Chasing The Windmill: What is wrong with the US approach on developing country status
The polarized positions in the WTO, particularly between the US and China, on developing country status and ‘special and differential treatment’ (S&D), makes it not only difficult to find a solution on this issue, but also impossible to foresee solutions on other issues demanding WTO reform.
The approach of the US Trump administration to deprive certain members of their developing country status under certain criteria has been fiercely opposed by most developing countries. In the WTO, there is no clear criteria for the definition of developing country, instead members can self-designate themselves as developing countries, a status which currently constitutes the majority of the WTO, including big economies like China and India and smaller ones like Singapore and Antigua and Barbuda.
However, developing country status doesn’t automatically lead to S&D privileges, as these are subject to various negotiations in the WTO. Members reacted differently to US pressure, with some choosing to give up their right to S&D while keeping their developing country status, and some others insisting on keeping their developing country status while showing willingness not to use S&D unless they have to.
The US approach to developing a graduation criteria for leaving ‘developing country’ status misses the real target, namely, the need to rebalance the rights and obligations of emerging countries. Members should work together on a pragmatic solution-oriented approach by adapting S&D to the particular situations of various developing members and adapting to specific negotiations issues, following already existing good examples of Trade Facilitation Agreement and Information Technology Agreement.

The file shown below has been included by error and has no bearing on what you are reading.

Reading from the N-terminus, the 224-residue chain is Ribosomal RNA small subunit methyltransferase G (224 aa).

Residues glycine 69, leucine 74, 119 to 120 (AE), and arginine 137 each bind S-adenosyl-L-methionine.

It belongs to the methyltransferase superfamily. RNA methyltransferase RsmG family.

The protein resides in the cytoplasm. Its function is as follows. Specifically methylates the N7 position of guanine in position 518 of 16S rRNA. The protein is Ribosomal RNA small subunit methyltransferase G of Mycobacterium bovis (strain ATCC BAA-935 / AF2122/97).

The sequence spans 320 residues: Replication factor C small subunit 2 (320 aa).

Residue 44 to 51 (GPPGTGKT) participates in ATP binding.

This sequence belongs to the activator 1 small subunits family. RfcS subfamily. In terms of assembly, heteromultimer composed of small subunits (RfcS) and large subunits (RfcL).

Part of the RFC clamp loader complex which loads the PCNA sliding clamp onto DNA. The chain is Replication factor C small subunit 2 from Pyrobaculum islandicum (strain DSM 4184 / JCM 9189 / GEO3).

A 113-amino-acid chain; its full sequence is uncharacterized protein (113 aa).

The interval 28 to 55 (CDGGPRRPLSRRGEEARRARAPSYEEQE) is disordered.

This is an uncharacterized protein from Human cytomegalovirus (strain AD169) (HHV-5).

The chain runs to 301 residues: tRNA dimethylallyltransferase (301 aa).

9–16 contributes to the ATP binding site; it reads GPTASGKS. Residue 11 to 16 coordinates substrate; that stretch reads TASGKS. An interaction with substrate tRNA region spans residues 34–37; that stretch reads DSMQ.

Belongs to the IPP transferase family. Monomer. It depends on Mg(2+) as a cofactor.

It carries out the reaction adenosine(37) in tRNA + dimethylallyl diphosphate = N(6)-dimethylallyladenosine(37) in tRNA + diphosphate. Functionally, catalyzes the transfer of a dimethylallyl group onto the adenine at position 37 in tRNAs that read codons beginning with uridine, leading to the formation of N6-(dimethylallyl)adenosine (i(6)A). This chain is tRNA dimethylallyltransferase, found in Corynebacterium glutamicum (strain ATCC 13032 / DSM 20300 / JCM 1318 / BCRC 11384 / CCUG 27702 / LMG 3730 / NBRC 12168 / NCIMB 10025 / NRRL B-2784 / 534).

Background: A fracas in Geneva over developing country status
At the World Trade Organization (WTO) General Council meeting of 13 October 2020, the United States of America (US) and China, the two biggest players of the organization, clashed over the issue of ’special and differential treatment’ (S&D). At the General Council meeting of 16 December 2020, they repeated their stances. These were merely twice among the nine times of such rebuttals since the US tabled its position on this issue on 14 February 2019, also at the General Council, in which the US proposed to deprive China and some other developing members of their developing country status in the WTO, and their ensuing entitlement for S&D.
Essentially the US argued that some ‘significant players’ were using S&D to avoid undertaking meaningful obligations in the WTO, and cited this as one of the ‘root causes’ of the paralysis in the organization’s negotiating function. The US further insisted that the approach to S&D must evolve but refused to endorse the ‘case-by-case’ approach as proposed by some other members and already used in the Trade Facilitation Agreement (TFA). The US used China as the example why it is necessary to differentiate these ‘most advanced, wealthy, or influential Members’ from vulnerable ones such as the least developed countries (LDCs). The US also used figures such as merchandise exports, economic capacity, and per capita income to illustrate the huge difference between China and LDCs or other less advanced developing countries.
The views expressed here are the author’s, and may not necessarily represent the views of the Institute for International Trade.
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